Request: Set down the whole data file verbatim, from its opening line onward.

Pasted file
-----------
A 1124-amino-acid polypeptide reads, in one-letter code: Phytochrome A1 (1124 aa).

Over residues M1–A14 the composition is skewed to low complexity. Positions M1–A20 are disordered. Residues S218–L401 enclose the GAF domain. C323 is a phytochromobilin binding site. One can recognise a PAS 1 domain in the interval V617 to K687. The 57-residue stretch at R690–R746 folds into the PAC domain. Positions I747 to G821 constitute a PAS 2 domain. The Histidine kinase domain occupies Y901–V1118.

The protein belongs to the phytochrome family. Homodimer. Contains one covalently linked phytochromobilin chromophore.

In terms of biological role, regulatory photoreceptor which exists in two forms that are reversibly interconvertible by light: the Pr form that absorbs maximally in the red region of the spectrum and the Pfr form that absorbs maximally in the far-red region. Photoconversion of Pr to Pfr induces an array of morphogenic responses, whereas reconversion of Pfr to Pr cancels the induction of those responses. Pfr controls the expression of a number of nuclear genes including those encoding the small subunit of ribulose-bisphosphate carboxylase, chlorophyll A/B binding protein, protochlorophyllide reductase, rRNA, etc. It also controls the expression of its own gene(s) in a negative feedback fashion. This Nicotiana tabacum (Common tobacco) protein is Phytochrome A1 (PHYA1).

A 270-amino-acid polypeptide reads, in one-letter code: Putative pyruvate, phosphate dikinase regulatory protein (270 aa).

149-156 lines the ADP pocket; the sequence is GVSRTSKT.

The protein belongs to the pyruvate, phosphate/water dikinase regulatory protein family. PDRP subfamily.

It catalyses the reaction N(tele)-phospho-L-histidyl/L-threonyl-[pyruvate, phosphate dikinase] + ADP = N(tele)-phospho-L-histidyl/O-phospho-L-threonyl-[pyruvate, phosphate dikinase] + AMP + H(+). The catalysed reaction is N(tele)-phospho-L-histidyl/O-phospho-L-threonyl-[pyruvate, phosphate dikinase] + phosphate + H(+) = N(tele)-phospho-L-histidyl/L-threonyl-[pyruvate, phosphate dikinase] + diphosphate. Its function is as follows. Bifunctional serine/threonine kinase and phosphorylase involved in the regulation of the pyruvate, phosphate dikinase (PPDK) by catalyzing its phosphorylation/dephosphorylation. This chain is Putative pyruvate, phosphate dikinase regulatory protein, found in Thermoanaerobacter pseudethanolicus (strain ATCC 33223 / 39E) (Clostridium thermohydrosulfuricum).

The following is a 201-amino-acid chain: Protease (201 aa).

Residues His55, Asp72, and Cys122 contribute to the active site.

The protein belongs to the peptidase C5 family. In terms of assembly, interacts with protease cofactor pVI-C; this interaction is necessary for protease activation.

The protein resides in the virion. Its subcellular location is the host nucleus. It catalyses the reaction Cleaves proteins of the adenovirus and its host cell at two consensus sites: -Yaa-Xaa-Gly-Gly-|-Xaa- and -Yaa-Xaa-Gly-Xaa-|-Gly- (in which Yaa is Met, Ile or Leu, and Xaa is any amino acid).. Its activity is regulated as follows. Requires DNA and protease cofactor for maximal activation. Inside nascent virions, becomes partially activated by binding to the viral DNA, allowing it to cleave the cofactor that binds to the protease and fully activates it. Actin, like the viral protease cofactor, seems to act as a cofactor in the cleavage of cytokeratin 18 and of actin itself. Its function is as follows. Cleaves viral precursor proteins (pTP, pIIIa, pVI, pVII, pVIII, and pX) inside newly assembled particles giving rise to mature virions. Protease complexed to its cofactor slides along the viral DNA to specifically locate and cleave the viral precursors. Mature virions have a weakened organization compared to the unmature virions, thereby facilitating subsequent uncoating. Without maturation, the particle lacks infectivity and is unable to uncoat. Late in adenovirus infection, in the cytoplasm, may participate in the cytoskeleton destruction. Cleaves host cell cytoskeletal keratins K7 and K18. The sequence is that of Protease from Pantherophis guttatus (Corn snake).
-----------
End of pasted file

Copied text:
A 1124-amino-acid polypeptide reads, in one-letter code: Phytochrome A1 (1124 aa).

Over residues M1–A14 the composition is skewed to low complexity. Positions M1–A20 are disordered. Residues S218–L401 enclose the GAF domain. C323 is a phytochromobilin binding site. One can recognise a PAS 1 domain in the interval V617 to K687. The 57-residue stretch at R690–R746 folds into the PAC domain. Positions I747 to G821 constitute a PAS 2 domain. The Histidine kinase domain occupies Y901–V1118.

The protein belongs to the phytochrome family. Homodimer. Contains one covalently linked phytochromobilin chromophore.

In terms of biological role, regulatory photoreceptor which exists in two forms that are reversibly interconvertible by light: the Pr form that absorbs maximally in the red region of the spectrum and the Pfr form that absorbs maximally in the far-red region. Photoconversion of Pr to Pfr induces an array of morphogenic responses, whereas reconversion of Pfr to Pr cancels the induction of those responses. Pfr controls the expression of a number of nuclear genes including those encoding the small subunit of ribulose-bisphosphate carboxylase, chlorophyll A/B binding protein, protochlorophyllide reductase, rRNA, etc. It also controls the expression of its own gene(s) in a negative feedback fashion. This Nicotiana tabacum (Common tobacco) protein is Phytochrome A1 (PHYA1).

A 270-amino-acid polypeptide reads, in one-letter code: Putative pyruvate, phosphate dikinase regulatory protein (270 aa).

149-156 lines the ADP pocket; the sequence is GVSRTSKT.

The protein belongs to the pyruvate, phosphate/water dikinase regulatory protein family. PDRP subfamily.

It catalyses the reaction N(tele)-phospho-L-histidyl/L-threonyl-[pyruvate, phosphate dikinase] + ADP = N(tele)-phospho-L-histidyl/O-phospho-L-threonyl-[pyruvate, phosphate dikinase] + AMP + H(+). The catalysed reaction is N(tele)-phospho-L-histidyl/O-phospho-L-threonyl-[pyruvate, phosphate dikinase] + phosphate + H(+) = N(tele)-phospho-L-histidyl/L-threonyl-[pyruvate, phosphate dikinase] + diphosphate. Its function is as follows. Bifunctional serine/threonine kinase and phosphorylase involved in the regulation of the pyruvate, phosphate dikinase (PPDK) by catalyzing its phosphorylation/dephosphorylation. This chain is Putative pyruvate, phosphate dikinase regulatory protein, found in Thermoanaerobacter pseudethanolicus (strain ATCC 33223 / 39E) (Clostridium thermohydrosulfuricum).

The following is a 201-amino-acid chain: Protease (201 aa).

Residues His55, Asp72, and Cys122 contribute to the active site.

The protein belongs to the peptidase C5 family. In terms of assembly, interacts with protease cofactor pVI-C; this interaction is necessary for protease activation.

The protein resides in the virion. Its subcellular location is the host nucleus. It catalyses the reaction Cleaves proteins of the adenovirus and its host cell at two consensus sites: -Yaa-Xaa-Gly-Gly-|-Xaa- and -Yaa-Xaa-Gly-Xaa-|-Gly- (in which Yaa is Met, Ile or Leu, and Xaa is any amino acid).. Its activity is regulated as follows. Requires DNA and protease cofactor for maximal activation. Inside nascent virions, becomes partially activated by binding to the viral DNA, allowing it to cleave the cofactor that binds to the protease and fully activates it. Actin, like the viral protease cofactor, seems to act as a cofactor in the cleavage of cytokeratin 18 and of actin itself. Its function is as follows. Cleaves viral precursor proteins (pTP, pIIIa, pVI, pVII, pVIII, and pX) inside newly assembled particles giving rise to mature virions. Protease complexed to its cofactor slides along the viral DNA to specifically locate and cleave the viral precursors. Mature virions have a weakened organization compared to the unmature virions, thereby facilitating subsequent uncoating. Without maturation, the particle lacks infectivity and is unable to uncoat. Late in adenovirus infection, in the cytoplasm, may participate in the cytoskeleton destruction. Cleaves host cell cytoskeletal keratins K7 and K18. The sequence is that of Protease from Pantherophis guttatus (Corn snake).